The game was not originally meant to be a part of the Silent Hill series, but the decision to transform it into a Silent Hill game was taken early in the development of the game, so it was heavily reworked.

Silent Hill: Origins (2007)

The prequel Silent Hill: Origins, developed by Climax Group, was released in 2007 for the Sony PlayStation Portable, and in March 2008 for the PlayStation 2. The plot features Travis Grady, a trucker with a disturbing past who becomes trapped in Silent Hill after rescuing a girl from a burning house. During his quest to find the fate of the burned girl, he encounters characters from the first game and some new ones from his own subconscious.

Silent Hill: Homecoming (2008)

The sixth installment was officially confirmed on July 11 2007, during E3 2007 for the Sony PlayStation 3 and Microsoft Xbox 360. The game tells the story of Alex Shepherd, a soldier who has returned from a war overseas. Shepherd discovers upon his arrival that his father has gone missing and his mother has become catatonic. Joshua, his brother, is the only one who can provide solace, but he soon vanishes. The game will chronicle Shepherd's search to find his missing brother. Like Silent Hill: Origins, Team Silent did not develop the project; instead, development was done by Double Helix games from Foundation 9 Entertainment. Silent Hill: Homecoming has arrived in stores October 1 2008,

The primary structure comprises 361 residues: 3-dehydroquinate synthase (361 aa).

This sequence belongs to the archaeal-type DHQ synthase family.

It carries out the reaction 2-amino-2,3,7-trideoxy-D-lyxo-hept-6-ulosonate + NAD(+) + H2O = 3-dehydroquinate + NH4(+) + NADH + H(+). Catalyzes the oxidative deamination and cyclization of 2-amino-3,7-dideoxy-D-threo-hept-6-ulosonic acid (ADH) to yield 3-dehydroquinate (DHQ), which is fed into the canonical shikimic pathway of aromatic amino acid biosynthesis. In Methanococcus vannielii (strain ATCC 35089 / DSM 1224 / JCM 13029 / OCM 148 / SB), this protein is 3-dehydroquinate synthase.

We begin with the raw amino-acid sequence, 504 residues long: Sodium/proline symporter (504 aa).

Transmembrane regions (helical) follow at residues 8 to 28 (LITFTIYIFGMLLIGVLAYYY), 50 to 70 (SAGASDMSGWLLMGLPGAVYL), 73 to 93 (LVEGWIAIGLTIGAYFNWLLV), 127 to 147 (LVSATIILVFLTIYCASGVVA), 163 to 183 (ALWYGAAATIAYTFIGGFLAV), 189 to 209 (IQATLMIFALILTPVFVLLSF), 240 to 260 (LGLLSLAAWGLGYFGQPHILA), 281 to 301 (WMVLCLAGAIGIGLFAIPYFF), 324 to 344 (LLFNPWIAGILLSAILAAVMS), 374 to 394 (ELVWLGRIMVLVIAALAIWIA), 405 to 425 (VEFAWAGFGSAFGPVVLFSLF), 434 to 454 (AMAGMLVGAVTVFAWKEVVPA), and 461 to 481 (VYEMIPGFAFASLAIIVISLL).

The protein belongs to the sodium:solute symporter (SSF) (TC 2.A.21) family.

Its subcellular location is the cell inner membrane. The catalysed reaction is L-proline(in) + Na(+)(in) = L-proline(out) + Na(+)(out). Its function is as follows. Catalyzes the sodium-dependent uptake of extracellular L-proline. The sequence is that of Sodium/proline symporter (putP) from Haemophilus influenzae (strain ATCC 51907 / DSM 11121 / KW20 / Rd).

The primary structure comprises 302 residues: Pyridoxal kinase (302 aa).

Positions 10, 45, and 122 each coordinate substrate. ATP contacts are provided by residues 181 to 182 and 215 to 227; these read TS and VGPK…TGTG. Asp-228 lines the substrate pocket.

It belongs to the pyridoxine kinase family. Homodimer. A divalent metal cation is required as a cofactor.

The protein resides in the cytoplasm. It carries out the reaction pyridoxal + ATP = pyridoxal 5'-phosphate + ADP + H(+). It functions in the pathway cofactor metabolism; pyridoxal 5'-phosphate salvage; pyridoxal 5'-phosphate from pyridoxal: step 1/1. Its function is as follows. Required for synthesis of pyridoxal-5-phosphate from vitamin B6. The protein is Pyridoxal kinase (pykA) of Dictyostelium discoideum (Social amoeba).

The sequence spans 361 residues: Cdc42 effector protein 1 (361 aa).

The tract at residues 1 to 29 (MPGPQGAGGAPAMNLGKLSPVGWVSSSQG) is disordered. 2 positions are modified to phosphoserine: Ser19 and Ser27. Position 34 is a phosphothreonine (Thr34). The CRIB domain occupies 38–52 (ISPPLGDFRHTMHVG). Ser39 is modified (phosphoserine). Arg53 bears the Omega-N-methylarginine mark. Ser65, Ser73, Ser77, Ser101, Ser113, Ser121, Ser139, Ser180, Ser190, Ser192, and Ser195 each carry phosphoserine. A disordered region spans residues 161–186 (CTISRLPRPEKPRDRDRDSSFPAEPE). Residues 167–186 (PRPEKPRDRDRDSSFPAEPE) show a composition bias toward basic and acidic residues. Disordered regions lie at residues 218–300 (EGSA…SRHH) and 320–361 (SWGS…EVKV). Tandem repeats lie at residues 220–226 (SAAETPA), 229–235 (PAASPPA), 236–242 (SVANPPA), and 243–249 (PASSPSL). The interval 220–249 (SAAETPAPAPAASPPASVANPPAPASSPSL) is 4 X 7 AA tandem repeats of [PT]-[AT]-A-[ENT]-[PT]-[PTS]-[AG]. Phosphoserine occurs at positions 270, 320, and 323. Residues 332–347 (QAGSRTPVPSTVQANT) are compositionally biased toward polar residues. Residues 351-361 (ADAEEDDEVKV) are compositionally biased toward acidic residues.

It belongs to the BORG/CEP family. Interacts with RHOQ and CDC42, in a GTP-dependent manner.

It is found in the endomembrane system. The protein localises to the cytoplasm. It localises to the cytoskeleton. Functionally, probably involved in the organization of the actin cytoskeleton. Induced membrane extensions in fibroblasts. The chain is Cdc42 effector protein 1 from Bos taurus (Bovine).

Spin-off titles and promotional discs

Silent Hill: Play Novel (2001)

In 2001, Silent Hill: Play Novel was released in Japan for the Nintendo Game Boy Advance. The game consists of still images and text and is played in the style of a Choose Your Own Adventure book. Full Motion Video sequences from the first game are also included. While the main game retells protagonist Harry Mason's journey through Silent Hill, it also deals with Cybil's adventures in the town as well as the exploits of a boy named Andy. It is considered a gaiden story and it has not been released outside of Japan.

Art of Silent Hill (2002)

First multimedia DVD focusing mostly on material from Silent Hill 2 such as artworks and renders. It contains exclusive up to date music video 'Caramel Mix' as well as 'Ki-no-ko' and 'Fukuro' (both of which appeared on future media discs).

Lost Memories: The Art and Music of Silent Hill (2003)

Released only in Japan, it is a second and most popular multimedia DVD. Most of the content found on "The Art of Silent Hill" is included here in addition to new content cited below. Divided into seven sections, it contains full soundtracks, trailer collections, artworks, renders and creature galleries from all three games as well as additional music videos: Ki-no-ko, Fukuro, Usagimu and video with Heather performing the song 'You're Not Here' from SH3 OST.

Inescapable rain in Yoshiwara (2004)

Audio drama added to Japanese version of Silent Hill 4 OST. It was made by Akira Yamaoka and Teisui Ichiryusa and lasts for 57 minutes, however there was later released additional 16 minute chapter to the story. The story is not linked to the Silent Hill series in any way.